Kurt Gödel's Incompleteness Theorem says (i) all closed systems are unprovable within themselves and, that (ii) all open systems are rightly understood as incomplete. - R.E. Slater

The God among us is the God who refuses to be God without us, so great is God's Love. – Tripp Fuller

According to some Christian outlooks we were made for another world. Perhaps, rather, we were made for this world to recreate, reclaim, redeem, and renew unto God's future aspiration by the power of His Spirit. - R.E. Slater

Our eschatological ethos is to love. To stand with those who are oppressed. To stand against those who are oppressing. It is that simple. Love is our only calling and Christian Hope. - R.E. Slater

Secularization theory has been massively falsified. We don't live in an age of secularity. We live in an age of explosive, pervasive religiosity... an age of religious pluralism. - Peter L. Berger

Exploring the edge of life and faith in a post-everything world. - Todd Littleton

I don't need another reason to believe, your love is all around for me to see. – Anon

Thou art our need; and in giving us more of thyself thou givest us all. - Khalil Gibran, Prayer XXIII

Be careful what you pretend to be. You become what you pretend to be. - Kurt Vonnegut

Religious beliefs, far from being primary, are often shaped and adjusted by our social goals. - Jim Forest

People, even more than things, need to be restored, renewed, revived, reclaimed, and redeemed; never throw out anyone. – Anon

Certainly, God's love has made fools of us all. - R.E. Slater

An apocalyptic Christian faith doesn't wait for Jesus to come, but for Jesus to become in our midst. - R.E. Slater

Christian belief in God begins with the cross and resurrection of Jesus, not with rational apologetics. - Eberhard Jüngel, Jürgen Moltmann

Our knowledge of God is through the 'I-Thou' encounter, not in finding God at the end of a syllogism or argument. There is a grave danger in any Christian treatment of God as an object. The God of Jesus Christ and Scripture is irreducibly subject and never made as an object, a force, a power, or a principle that can be manipulated. - Emil Brunner

“Ehyeh Asher Ehyeh” means "I will be that who I have yet to become." - God (Ex 3.14) or, conversely, “I AM who I AM Becoming.”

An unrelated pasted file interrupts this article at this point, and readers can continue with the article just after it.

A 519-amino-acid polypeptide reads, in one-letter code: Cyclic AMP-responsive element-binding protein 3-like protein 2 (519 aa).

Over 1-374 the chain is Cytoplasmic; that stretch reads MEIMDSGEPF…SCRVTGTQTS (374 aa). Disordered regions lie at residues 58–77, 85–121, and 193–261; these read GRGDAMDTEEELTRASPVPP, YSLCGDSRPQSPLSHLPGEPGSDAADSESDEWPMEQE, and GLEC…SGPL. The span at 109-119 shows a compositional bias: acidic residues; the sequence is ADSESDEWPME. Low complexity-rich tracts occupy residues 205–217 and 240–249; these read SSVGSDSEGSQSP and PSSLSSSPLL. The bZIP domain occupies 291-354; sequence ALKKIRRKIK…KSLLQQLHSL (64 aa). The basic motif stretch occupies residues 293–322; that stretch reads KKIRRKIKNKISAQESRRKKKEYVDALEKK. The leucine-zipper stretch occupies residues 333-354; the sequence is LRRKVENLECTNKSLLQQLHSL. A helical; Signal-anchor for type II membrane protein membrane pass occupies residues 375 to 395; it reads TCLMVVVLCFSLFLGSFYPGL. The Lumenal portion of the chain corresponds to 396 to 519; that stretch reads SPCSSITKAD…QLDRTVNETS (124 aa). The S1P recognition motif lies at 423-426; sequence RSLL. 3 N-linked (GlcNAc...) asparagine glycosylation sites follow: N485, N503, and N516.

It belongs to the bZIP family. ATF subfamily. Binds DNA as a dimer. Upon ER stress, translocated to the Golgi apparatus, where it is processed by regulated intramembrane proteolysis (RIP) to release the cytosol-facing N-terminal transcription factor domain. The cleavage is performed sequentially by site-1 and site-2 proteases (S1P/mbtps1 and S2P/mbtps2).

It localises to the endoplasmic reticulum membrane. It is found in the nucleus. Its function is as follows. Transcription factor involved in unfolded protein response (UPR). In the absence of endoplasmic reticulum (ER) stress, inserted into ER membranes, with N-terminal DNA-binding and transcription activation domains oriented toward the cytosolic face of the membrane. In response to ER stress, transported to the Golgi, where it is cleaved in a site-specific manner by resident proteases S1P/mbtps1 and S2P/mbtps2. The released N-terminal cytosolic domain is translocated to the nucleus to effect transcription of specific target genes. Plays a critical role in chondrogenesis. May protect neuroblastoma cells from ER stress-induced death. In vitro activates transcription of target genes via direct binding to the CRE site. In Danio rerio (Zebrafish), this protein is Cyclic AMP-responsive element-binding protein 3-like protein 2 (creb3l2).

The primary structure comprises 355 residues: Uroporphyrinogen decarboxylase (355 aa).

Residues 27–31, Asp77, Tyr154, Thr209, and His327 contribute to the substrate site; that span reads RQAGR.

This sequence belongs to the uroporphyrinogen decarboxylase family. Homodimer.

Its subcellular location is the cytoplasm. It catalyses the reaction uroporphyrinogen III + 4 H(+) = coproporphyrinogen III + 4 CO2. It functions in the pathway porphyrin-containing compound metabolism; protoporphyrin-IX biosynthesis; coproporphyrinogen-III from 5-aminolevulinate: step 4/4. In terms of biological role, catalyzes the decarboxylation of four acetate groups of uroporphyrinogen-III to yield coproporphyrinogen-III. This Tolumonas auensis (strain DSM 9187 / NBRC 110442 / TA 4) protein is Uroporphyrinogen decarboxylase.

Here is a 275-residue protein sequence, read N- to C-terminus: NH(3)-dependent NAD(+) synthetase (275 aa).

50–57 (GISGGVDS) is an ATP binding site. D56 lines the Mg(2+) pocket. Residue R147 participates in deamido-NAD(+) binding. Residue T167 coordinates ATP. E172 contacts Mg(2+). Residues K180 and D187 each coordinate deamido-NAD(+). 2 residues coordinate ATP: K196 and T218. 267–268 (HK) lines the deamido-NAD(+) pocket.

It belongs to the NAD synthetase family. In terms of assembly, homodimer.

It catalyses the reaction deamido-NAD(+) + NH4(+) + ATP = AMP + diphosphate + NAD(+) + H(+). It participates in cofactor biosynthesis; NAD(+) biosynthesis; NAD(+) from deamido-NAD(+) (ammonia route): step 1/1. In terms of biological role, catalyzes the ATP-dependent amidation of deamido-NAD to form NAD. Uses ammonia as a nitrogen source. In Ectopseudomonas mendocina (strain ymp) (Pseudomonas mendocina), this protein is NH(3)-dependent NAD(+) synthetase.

Our job is to love others without stopping to inquire whether or not they are worthy. - Thomas Merton

The church is God's world-changing social experiment of bringing unlikes and differents to the Eucharist/Communion table to share life with one another as a new kind of family. When this happens, we show to the world what love, justice, peace, reconciliation, and life together is designed by God to be. The church is God's show-and-tell for the world to see how God wants us to live as a blended, global, polypluralistic family united with one will, by one Lord, and baptized by one Spirit. – Anon

The cross that is planted at the heart of the history of the world cannot be uprooted. - Jacques Ellul

The Unity in whose loving presence the universe unfolds is inside each person as a call to welcome the stranger, protect animals and the earth, respect the dignity of each person, think new thoughts, and help bring about ecological civilizations. - John Cobb & Farhan A. Shah

If you board the wrong train it is of no use running along the corridors of the train in the other direction. - Dietrich Bonhoeffer

God's justice is restorative rather than punitive; His discipline is merciful rather than punishing; His power is made perfect in weakness; and His grace is sufficient for all. – Anon

Our little [biblical] systems have their day; they have their day and cease to be. They are but broken lights of Thee, and Thou, O God art more than they. - Alfred Lord Tennyson

We can’t control God; God is uncontrollable. God can’t control us; God’s love is uncontrolling! - Thomas Jay Oord

Life in perspective but always in process... as we are relational beings in process to one another, so life events are in process in relation to each event... as God is to Self, is to world, is to us... like Father, like sons and daughters, like events... life in process yet always in perspective. - R.E. Slater

To promote societal transition to sustainable ways of living and a global society founded on a shared ethical framework which includes respect and care for the community of life, ecological integrity, universal human rights, respect for diversity, economic justice, democracy, and a culture of peace. - The Earth Charter Mission Statement

Christian humanism is the belief that human freedom, individual conscience, and unencumbered rational inquiry are compatible with the practice of Christianity or even intrinsic in its doctrine. It represents a philosophical union of Christian faith and classical humanist principles. - Scott Postma

It is never wise to have a self-appointed religious institution determine a nation's moral code. The opportunities for moral compromise and failure are high; the moral codes and creeds assuredly racist, discriminatory, or subjectively and religiously defined; and the pronouncement of inhumanitarian political objectives quite predictable. - R.E. Slater